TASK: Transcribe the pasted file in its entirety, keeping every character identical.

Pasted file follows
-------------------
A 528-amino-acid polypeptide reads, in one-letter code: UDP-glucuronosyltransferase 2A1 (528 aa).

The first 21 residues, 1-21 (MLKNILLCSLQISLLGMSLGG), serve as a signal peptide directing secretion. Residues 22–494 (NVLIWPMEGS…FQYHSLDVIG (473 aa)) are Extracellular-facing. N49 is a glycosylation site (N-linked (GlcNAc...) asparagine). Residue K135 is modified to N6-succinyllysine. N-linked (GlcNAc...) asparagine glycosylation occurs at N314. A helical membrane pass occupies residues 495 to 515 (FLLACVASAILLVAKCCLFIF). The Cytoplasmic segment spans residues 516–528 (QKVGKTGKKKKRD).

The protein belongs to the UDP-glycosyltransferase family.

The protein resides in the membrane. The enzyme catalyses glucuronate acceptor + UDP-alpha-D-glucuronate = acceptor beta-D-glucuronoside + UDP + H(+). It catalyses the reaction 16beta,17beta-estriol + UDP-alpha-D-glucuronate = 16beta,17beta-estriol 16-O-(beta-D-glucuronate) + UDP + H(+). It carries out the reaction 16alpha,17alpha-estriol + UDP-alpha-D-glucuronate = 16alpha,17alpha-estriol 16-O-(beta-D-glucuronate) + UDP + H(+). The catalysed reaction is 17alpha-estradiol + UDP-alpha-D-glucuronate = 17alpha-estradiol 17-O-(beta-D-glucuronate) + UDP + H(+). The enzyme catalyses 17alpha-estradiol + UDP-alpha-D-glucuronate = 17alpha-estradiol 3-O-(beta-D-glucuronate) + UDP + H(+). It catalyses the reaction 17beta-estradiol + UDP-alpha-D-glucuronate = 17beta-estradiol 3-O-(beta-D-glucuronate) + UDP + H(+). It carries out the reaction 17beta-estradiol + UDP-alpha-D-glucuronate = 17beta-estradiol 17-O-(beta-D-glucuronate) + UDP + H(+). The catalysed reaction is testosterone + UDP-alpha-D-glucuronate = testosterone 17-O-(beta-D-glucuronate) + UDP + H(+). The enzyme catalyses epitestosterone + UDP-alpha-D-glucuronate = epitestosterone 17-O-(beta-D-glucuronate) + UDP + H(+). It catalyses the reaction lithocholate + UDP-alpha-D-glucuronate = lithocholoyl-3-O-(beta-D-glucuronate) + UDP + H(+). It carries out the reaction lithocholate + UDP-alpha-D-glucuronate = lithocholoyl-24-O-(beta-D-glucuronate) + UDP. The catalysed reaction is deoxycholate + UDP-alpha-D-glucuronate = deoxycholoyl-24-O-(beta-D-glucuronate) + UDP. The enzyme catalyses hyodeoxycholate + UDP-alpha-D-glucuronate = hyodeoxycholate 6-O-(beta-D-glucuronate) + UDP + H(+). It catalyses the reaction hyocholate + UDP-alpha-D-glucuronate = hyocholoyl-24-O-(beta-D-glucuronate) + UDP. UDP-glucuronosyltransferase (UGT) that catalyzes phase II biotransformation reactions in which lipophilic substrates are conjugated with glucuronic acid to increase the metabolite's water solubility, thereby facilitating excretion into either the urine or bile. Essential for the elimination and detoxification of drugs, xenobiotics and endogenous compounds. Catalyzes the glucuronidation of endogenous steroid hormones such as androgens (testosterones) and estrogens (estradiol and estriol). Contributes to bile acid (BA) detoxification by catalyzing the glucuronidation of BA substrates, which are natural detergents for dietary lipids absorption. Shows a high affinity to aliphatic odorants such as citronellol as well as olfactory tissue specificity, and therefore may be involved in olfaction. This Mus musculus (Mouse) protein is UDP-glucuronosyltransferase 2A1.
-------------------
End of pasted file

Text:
A 528-amino-acid polypeptide reads, in one-letter code: UDP-glucuronosyltransferase 2A1 (528 aa).

The first 21 residues, 1-21 (MLKNILLCSLQISLLGMSLGG), serve as a signal peptide directing secretion. Residues 22–494 (NVLIWPMEGS…FQYHSLDVIG (473 aa)) are Extracellular-facing. N49 is a glycosylation site (N-linked (GlcNAc...) asparagine). Residue K135 is modified to N6-succinyllysine. N-linked (GlcNAc...) asparagine glycosylation occurs at N314. A helical membrane pass occupies residues 495 to 515 (FLLACVASAILLVAKCCLFIF). The Cytoplasmic segment spans residues 516–528 (QKVGKTGKKKKRD).

The protein belongs to the UDP-glycosyltransferase family.

The protein resides in the membrane. The enzyme catalyses glucuronate acceptor + UDP-alpha-D-glucuronate = acceptor beta-D-glucuronoside + UDP + H(+). It catalyses the reaction 16beta,17beta-estriol + UDP-alpha-D-glucuronate = 16beta,17beta-estriol 16-O-(beta-D-glucuronate) + UDP + H(+). It carries out the reaction 16alpha,17alpha-estriol + UDP-alpha-D-glucuronate = 16alpha,17alpha-estriol 16-O-(beta-D-glucuronate) + UDP + H(+). The catalysed reaction is 17alpha-estradiol + UDP-alpha-D-glucuronate = 17alpha-estradiol 17-O-(beta-D-glucuronate) + UDP + H(+). The enzyme catalyses 17alpha-estradiol + UDP-alpha-D-glucuronate = 17alpha-estradiol 3-O-(beta-D-glucuronate) + UDP + H(+). It catalyses the reaction 17beta-estradiol + UDP-alpha-D-glucuronate = 17beta-estradiol 3-O-(beta-D-glucuronate) + UDP + H(+). It carries out the reaction 17beta-estradiol + UDP-alpha-D-glucuronate = 17beta-estradiol 17-O-(beta-D-glucuronate) + UDP + H(+). The catalysed reaction is testosterone + UDP-alpha-D-glucuronate = testosterone 17-O-(beta-D-glucuronate) + UDP + H(+). The enzyme catalyses epitestosterone + UDP-alpha-D-glucuronate = epitestosterone 17-O-(beta-D-glucuronate) + UDP + H(+). It catalyses the reaction lithocholate + UDP-alpha-D-glucuronate = lithocholoyl-3-O-(beta-D-glucuronate) + UDP + H(+). It carries out the reaction lithocholate + UDP-alpha-D-glucuronate = lithocholoyl-24-O-(beta-D-glucuronate) + UDP. The catalysed reaction is deoxycholate + UDP-alpha-D-glucuronate = deoxycholoyl-24-O-(beta-D-glucuronate) + UDP. The enzyme catalyses hyodeoxycholate + UDP-alpha-D-glucuronate = hyodeoxycholate 6-O-(beta-D-glucuronate) + UDP + H(+). It catalyses the reaction hyocholate + UDP-alpha-D-glucuronate = hyocholoyl-24-O-(beta-D-glucuronate) + UDP. UDP-glucuronosyltransferase (UGT) that catalyzes phase II biotransformation reactions in which lipophilic substrates are conjugated with glucuronic acid to increase the metabolite's water solubility, thereby facilitating excretion into either the urine or bile. Essential for the elimination and detoxification of drugs, xenobiotics and endogenous compounds. Catalyzes the glucuronidation of endogenous steroid hormones such as androgens (testosterones) and estrogens (estradiol and estriol). Contributes to bile acid (BA) detoxification by catalyzing the glucuronidation of BA substrates, which are natural detergents for dietary lipids absorption. Shows a high affinity to aliphatic odorants such as citronellol as well as olfactory tissue specificity, and therefore may be involved in olfaction. This Mus musculus (Mouse) protein is UDP-glucuronosyltransferase 2A1.